Veterans Deserve Real Healthcare

photo by Carol Duff Health Editor’s Note: In June of 2011, the Veterans Health Administration (VHA) issued a Directive to establish a policy for delivery of healthcare to transgender and intersex veterans who were registered in the Department of Veterans Affairs (VA) healthcare system or was eligible for VA care. The main gist of this Directive was to set an example for providers in both the private and public healthcare sectors that would be respectful and would also secure equal access for transgender veterans

The new directive was to accomplish several things:

All VA staff was to provide care to transgender veterans without any discrimination

All personal information about transgender status and medical care would be kept confidential

States that under existing regulations, sex reassignment surgery cannot be performed or paid for by the VA

States that all other medically necessary healthcare for transgender veterans is covered, including sex-specific care such as pap smears, mammograms, mental health services, and transition related care, such as hormone therapy.

Since the Directive was issued by the Veterans Health Administration (VHA) which oversees mental and medical healthcare for military veterans, there was no authority to change policies for CHAMPVA or TRICARE programs. The Directive applies to military veterans, not active duty members or dependents of active duty, retired, or veteran service members. TRICARE and CHAMPVA have different sets of rules than the VHA. TRICARE, of course, is the healthcare program run by the DOD that serves retired and active duty members of the uniformed services and their dependents. CHAMPVA does the same for retired members of the military.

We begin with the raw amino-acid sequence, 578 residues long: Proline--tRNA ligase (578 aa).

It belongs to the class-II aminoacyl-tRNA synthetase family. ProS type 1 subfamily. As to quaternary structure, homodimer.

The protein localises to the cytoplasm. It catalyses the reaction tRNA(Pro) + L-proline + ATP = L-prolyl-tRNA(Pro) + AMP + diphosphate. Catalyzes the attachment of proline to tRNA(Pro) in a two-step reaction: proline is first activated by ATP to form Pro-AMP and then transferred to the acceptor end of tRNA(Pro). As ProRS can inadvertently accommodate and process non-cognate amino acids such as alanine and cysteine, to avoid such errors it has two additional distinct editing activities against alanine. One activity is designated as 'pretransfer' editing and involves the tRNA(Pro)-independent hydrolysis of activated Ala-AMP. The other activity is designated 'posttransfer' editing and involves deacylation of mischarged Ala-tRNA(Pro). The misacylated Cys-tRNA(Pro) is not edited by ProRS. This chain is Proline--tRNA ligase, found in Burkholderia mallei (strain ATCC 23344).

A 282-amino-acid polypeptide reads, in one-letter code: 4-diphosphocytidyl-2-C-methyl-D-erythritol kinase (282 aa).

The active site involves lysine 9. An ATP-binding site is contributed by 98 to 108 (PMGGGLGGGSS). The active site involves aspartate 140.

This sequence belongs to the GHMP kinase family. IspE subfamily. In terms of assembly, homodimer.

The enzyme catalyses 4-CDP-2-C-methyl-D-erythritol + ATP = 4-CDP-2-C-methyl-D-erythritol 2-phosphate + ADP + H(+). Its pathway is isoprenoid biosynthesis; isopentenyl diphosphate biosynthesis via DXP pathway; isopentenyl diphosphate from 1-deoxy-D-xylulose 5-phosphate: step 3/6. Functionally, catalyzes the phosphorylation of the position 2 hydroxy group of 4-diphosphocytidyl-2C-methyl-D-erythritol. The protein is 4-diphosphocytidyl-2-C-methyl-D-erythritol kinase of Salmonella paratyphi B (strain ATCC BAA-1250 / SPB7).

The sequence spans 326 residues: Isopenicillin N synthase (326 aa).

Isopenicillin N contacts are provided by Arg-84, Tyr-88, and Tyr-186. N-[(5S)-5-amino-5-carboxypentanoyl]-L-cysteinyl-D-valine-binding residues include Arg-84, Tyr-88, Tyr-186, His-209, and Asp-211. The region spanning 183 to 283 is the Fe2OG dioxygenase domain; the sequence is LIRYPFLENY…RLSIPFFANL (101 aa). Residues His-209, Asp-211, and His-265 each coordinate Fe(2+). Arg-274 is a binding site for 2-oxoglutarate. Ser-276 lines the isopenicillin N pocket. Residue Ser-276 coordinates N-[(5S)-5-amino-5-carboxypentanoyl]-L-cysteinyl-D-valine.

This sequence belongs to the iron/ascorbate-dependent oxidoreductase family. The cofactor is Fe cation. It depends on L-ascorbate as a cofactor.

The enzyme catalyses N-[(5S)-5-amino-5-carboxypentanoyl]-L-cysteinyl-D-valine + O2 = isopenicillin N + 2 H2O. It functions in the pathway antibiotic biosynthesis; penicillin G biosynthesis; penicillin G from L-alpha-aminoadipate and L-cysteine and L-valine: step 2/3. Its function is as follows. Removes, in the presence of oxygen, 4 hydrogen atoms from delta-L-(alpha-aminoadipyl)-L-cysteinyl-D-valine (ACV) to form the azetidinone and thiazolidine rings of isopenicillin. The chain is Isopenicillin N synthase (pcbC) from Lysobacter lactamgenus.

The existing sex reassignment surgery exclusion applies to actual surgical procedures, but does not bar VA facilities from giving pre- and post-operative care or evaluations. The VA will not pay for or perform sex reassignment surgery.

In the 2016 VA Impact Analysis, the VA was planning to continue it previous policy, to not cover sex reassignment surgery, because there was the assumption, on the part of the VA, that surgical treatments were not medically necessary. The VA also gave the excuse that surgical treatment for gender dysphoria could lead to suicide. Any sane person would understand that if one feels like a male person and is in female body or vice versa, that would lead to immense emotional issues that could cause someone to feel so out of control of his or her life that he or she thinks about ending his or her life. Feeling hopeless since you cannot have surgery. I believe there is another reason why the VA does not want to cover the expenses for sex reassignment surgery. The VA does not want to spend money on its veterans.

I did look at the approximate actual costs of sex reassignment surgeries. These surgeries on the average run about $140,450 from male to female and $124,400 from female to male. This involves surgery and alterations for the face, upper body, and bottom.


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